PDs 104 may each include a network interface 126, a processor 128, and a memory 130. Each network interface 126 is operable to receive and forward data to processor 128. In addition, each network interface 126 may receive power transmitted from PSE 102 via cables 106, 108, and 110. Processor 128 may control the components of PD 104 using programs stored in memory 130.

As stated above, power management application 120 can determine an amount of power to be allocated to each PD 104 based on estimated power consumption of each PD 104 and a cable characteristic. According to the 802.3af standard, PDs are be classified by the amount of power they consume. The IEEE 802.3af standard describes five power classes to which a PD may belong. Table 1 below is a summary of power classes specified by the IEEE 802.3af standard.

TABLE 1
IEEE 802.3af PSE and PD Power Classifications
Minimum
Power Levels Maximum
Output at the Power Level at Classification
Class PSE the PD Current
0 15.4 W  0.44-12.95 W <5.0 mA
1  4.0 W 0.44-3.84 W 10.5 mA
2  7.0 W 3.84-6.49 W 18.5 mA
3 15.4 W  6.49-12.95 W   28 mA
4 Treat as Class Reserved for   40 mA
0 Future Use

Referring to Table 1, for example, if a PD 104 is classified as a class 3 device, the IEEE 802.3af standard specifies that PSE 102 should allocate 15.4 W to cable 106 for powering PD 104. The 15.4 W is the worst-case power allocation. Instead of reserving this amount of power for a class 3 device, PSE 102 may reserve 12.95 W, the maximum power actually used by a class 3 device, plus an additional amount of power calculated based on a cable characteristic.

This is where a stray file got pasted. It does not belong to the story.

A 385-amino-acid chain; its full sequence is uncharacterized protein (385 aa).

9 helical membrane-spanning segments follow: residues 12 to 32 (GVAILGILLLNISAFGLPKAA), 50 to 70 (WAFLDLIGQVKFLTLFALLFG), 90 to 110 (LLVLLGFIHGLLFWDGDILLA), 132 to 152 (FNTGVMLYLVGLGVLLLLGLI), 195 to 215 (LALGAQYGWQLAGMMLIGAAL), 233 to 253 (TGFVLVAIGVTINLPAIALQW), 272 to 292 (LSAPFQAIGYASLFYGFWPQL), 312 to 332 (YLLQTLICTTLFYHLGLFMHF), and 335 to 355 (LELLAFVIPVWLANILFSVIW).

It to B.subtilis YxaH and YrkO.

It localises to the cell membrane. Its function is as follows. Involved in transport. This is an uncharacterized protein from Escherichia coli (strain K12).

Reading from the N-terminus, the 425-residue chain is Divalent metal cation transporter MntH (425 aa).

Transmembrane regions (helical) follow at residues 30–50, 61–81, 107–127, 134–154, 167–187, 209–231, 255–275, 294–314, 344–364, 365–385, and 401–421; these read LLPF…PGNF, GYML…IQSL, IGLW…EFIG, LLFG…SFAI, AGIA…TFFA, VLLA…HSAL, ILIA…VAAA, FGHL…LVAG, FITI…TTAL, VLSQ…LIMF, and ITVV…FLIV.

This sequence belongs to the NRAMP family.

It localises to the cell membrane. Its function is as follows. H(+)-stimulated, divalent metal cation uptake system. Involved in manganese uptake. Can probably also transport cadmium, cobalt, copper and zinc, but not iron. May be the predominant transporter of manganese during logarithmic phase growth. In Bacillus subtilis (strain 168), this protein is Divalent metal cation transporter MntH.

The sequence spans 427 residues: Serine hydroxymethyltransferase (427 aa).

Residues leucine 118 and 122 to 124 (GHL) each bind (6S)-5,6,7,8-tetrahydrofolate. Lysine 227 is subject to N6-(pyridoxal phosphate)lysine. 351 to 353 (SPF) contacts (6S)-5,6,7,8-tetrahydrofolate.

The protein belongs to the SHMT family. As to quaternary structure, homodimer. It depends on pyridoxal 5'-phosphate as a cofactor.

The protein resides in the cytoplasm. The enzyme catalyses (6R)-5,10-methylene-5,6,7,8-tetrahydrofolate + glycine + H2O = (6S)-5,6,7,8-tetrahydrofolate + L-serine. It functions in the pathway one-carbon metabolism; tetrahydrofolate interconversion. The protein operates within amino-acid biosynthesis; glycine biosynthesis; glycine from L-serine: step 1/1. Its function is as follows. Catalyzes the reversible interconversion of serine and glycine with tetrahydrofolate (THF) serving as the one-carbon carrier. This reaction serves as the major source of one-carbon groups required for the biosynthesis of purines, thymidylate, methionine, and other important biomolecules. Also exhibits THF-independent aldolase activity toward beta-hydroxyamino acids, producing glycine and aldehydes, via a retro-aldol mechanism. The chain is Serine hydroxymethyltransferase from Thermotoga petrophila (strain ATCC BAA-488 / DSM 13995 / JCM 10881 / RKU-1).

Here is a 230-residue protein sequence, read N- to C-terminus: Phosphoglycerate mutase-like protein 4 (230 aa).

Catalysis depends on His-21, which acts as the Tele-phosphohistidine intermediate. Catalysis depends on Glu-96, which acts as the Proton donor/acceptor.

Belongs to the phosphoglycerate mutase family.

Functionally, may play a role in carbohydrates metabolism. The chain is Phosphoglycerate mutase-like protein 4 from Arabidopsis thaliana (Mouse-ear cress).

PSE 102 can determine the 802.3af class of each PD 104 based on a signature received from each PD 104. The signature of each PD 104 can be indicated by a current level transmitted from PD 104 on cable 106. Referring again to Table 1, the “Classification Current” column specifies the class associated with a current transmitted from each PD 104. For example, each PD 104 will transmit a classification current of 18.5 milliamps (mA) if the device is a class 3 device. The power consumed by each PD 104 may also be refined by simple network management protocol (SNMP) data received from each PD 104. Therefore, based on the SNMP data, PSE 102 can reduce the power that must be allocated to each PD 104. Alternatively, an operator can program PSE 102 with the 802.3af class of PD 104.

As stated above, power management application 120 can also determine an amount to be allocated to each PD 104 based on one or more cable characteristics. The characteristic can be any measurable aspect of the cable that affects the transmission of power on the cable. Exemplary cable characteristics affecting power transmission include cable length, resistance per unit length, and temperature. Other parameters that may be used in addition to cable characteristics include power loss due to connectors that connect PSE 102 and PD 104.